Child’s Play is the first film in the long running horror film series of the same name; although many other people refer to it as the Chucky film series. This is the first movie to feature the foul-mouthed killer doll Chucky. As with many other horror movies released in the 80s, Child’s Play and the entries that would follow it has developed a cult following among fans of the horror genre.
Regardless of its moderate success, there was a decent amount of controversy surrounding the film upon its release. During the initial release, a large crowd of protesters formed at the main entrance of MGM calling for a ban on the film because, they claimed, it would incite violence in children. In fact, the film’s franchise was plagued with accusations of inciting violence in children as a later film in the series would be cited as the inspiration for two murders in the UK in which a 16-year-old was forced to listen to recordings of the gang leader repeating the catchphrase “I’m Chucky, wanna play?”.
Director Tom Holland, in response to both murders, defended the film, stating that viewers of horror movies could only be influenced by their content if they were “unbalanced to begin with”. This statement is something I completely agree with but that’s just my opinion.
Charles Lee Ray (Brad Dourif), a voodoo-practicing serial killer known as the “Lakeshore Strangler”, is on the run from Chicago police. After detective Mike Norris (Chris Sarandon) shoots him down in a toy store, Charles transfers his soul via a voodoo ritual into a “Good-Guy” doll, which then causes the store to explode. Detective Norris finds Charles Lee Ray’s body next to the doll, thinking he has killed him.
Now named Chucky, the killer doll is purchased from a hobo by single mother Karen Barclay (Catherine Hicks) as a birthday gift for her six-year-old son, Andy (Alex Vincent).
While babysitting Andy that night, Karen’s co-worker, Maggie, is later killed when she is hit in the head with a hammer, thus backing through a window falling several stories to her death. Detective Norris arrives at the scene of the crime initially suspecting Andy of the murder, and Karen furiously tells him and the police to leave.
That night, Karen discovers Andy was telling the truth when she realizes Chucky’s batteries were never placed inside, meaning Chucky has been functioning despite lack of batteries. When inspecting Chucky, Chucky comes alive, bites her and escapes.
Detective Norris finally agrees to help after Chucky almost kills him in his car.
Chucky goes to a witch doctor and Charles Lee Ray’s former voodoo teacher. When asked why he bled after being injured, Dr. John reveals to Chucky that the longer his soul remains trapped within Chucky, the more human he becomes. In order to escape Chucky, Chucky must possess the first person to whom he told about his possession, which is Andy. When the witch doctor rejects Chucky’s plea for help, Chucky fatally wounds the witch doctor using his own voodoo doll and a knife, leaving him for dead. Chucky escapes just before Karen and Detective Norris arrive on the scene. Before dying, Dr. John tells the pair that although Chucky is a doll, his heart is fully human and vulnerable to fatal injury.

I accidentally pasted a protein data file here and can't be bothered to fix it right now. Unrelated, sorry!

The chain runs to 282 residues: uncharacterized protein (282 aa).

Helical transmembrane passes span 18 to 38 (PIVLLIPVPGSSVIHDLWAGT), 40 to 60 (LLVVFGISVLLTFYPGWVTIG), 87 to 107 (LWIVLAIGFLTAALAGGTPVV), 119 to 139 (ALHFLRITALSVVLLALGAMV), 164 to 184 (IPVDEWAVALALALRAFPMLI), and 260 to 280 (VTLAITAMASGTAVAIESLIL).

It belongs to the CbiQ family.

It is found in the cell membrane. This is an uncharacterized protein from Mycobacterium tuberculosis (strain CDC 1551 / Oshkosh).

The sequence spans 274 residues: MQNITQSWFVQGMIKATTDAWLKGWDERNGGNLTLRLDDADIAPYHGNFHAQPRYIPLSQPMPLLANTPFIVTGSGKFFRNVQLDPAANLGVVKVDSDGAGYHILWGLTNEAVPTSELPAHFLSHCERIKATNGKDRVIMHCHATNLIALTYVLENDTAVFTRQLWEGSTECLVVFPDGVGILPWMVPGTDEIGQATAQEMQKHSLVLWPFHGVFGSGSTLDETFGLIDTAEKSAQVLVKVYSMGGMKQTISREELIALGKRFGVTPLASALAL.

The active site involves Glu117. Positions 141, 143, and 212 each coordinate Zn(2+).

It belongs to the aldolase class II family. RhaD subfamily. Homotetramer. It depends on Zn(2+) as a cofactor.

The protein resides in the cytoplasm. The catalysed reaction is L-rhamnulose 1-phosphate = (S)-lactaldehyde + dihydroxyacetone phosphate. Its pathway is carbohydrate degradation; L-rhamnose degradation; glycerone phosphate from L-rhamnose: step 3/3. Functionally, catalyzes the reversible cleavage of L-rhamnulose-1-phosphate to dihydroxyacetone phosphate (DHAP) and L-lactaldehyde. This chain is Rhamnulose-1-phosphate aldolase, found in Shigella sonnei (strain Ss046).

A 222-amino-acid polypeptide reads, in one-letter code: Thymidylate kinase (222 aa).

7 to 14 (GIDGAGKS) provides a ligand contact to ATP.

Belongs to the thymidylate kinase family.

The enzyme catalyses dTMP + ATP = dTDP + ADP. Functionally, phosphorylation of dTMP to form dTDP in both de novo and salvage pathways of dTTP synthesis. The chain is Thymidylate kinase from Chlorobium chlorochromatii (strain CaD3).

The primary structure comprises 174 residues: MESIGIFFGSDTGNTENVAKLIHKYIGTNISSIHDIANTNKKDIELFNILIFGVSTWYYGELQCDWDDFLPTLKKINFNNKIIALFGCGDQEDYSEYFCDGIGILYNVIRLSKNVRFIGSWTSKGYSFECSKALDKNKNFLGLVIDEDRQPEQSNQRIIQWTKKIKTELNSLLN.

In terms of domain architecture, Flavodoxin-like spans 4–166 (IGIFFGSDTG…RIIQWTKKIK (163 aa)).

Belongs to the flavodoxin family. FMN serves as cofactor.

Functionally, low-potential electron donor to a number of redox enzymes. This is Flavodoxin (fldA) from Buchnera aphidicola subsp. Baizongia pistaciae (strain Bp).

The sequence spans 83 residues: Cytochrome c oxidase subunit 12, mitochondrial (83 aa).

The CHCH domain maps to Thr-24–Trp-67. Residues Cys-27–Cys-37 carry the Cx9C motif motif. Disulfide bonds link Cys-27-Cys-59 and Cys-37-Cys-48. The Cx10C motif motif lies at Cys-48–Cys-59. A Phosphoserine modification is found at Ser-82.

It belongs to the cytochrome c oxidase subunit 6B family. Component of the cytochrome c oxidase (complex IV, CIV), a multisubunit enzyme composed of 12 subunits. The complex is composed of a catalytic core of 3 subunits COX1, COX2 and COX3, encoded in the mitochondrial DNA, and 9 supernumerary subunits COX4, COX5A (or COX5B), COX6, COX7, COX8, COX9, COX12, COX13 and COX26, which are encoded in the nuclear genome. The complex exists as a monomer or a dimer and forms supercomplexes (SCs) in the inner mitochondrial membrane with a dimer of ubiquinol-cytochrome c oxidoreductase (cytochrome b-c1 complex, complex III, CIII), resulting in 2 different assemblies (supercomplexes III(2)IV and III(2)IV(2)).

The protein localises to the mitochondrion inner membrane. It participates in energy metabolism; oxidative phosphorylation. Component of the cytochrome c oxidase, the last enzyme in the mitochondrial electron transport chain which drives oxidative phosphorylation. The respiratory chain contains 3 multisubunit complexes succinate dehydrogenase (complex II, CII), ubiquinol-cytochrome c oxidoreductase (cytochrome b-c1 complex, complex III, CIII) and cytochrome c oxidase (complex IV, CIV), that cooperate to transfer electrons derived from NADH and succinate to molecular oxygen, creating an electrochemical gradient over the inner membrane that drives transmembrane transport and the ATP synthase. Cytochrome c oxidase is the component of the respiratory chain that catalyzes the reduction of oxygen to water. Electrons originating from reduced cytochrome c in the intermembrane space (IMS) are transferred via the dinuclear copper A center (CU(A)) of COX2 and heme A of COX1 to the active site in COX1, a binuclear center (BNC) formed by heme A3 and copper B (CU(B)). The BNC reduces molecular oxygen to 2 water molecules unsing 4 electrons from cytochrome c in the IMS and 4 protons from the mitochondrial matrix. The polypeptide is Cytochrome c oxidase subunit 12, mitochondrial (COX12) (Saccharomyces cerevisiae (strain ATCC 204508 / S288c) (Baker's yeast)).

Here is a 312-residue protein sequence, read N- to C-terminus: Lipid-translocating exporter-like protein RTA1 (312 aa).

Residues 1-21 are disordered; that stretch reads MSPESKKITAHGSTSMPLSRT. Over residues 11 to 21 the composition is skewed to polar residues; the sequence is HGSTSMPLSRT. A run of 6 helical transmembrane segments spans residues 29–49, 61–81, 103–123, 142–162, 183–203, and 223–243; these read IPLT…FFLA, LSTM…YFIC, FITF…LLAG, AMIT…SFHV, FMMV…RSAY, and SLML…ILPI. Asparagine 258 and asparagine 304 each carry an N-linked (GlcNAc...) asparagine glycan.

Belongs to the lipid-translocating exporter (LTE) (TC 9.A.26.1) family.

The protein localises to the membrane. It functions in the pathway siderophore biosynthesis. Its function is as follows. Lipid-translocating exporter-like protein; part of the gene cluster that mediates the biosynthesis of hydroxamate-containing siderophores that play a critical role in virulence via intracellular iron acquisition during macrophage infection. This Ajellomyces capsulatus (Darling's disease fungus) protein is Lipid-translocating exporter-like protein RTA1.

At the mental hospital, Chucky steals the key to Andy’s cell, but discovers Andy has escaped, he then follows Andy home and knocks him unconscious with a wooden baseball bat.
As Chucky begins possessing Andy, Karen and Detective Norris arrive and stop him. Chucky slashes Mike, and then goes after Karen and Andy. The pair trap Chucky in the fireplace and burn him. Thinking Chucky is dead, Karen and Andy leave the room to help Mike, but Chucky follows them and attempts to kill them. Chucky is again thought to be killed when Karen shoots Chucky, severing an arm, a leg, and his head but is he….
Child’s play starts off quite slow but it does this to build suspense and it’s very effective in my opinion, it makes the moment that Chucky finally comes to life that much more impactful.
Brad Dourif does a superb job with Chucky’s voice, adding some much needed wit to the character. Catherine Hicks also does a great job as the mother; she comes across surprisingly realistic, thanks in part to the very well-written dialogue. Chris Sarandon adds his talents as the detective investigating the mysterious murders surrounding Chucky and Andy. Talking of Andy, I was very impressed with the acting ability of Alex Vincent at such a young age.
Some people have criticized Child’s Play because as the audience we are fully aware from the beginning that Chucky is possessed and alive. I can definitely understand this criticism but I did enjoy the idea that I was aware of the truth but the characters were not. I do think it would have been interesting if we were left to question whether or not Andy really was doing the killing all along though.
I guess I could maybe understand why someone might find Child’s Play and the concept of a killer doll to be scary but I’m definitely not one of those people. I didn’t find Chucky scary in the slightest; in fact I would say that I found him to be more amusing than scary. Regardless of this, there is definitely a creepy atmosphere to the film, with its dark, dreary representation of 80s America.
The effects are top notch and really hold up well, although the voice to lip synching for Chucky seemed a little off to me. Also, I thought the ending was a little overdone and could have ended sooner than it did.
Child’s Play is a very entertaining horror film, with a bit more originality than you might expect. Even though the film moves along fairly slowly at the start, it really picks up and I was very intrigued to see what would happen. This is a must see for any 80s slasher movie fan.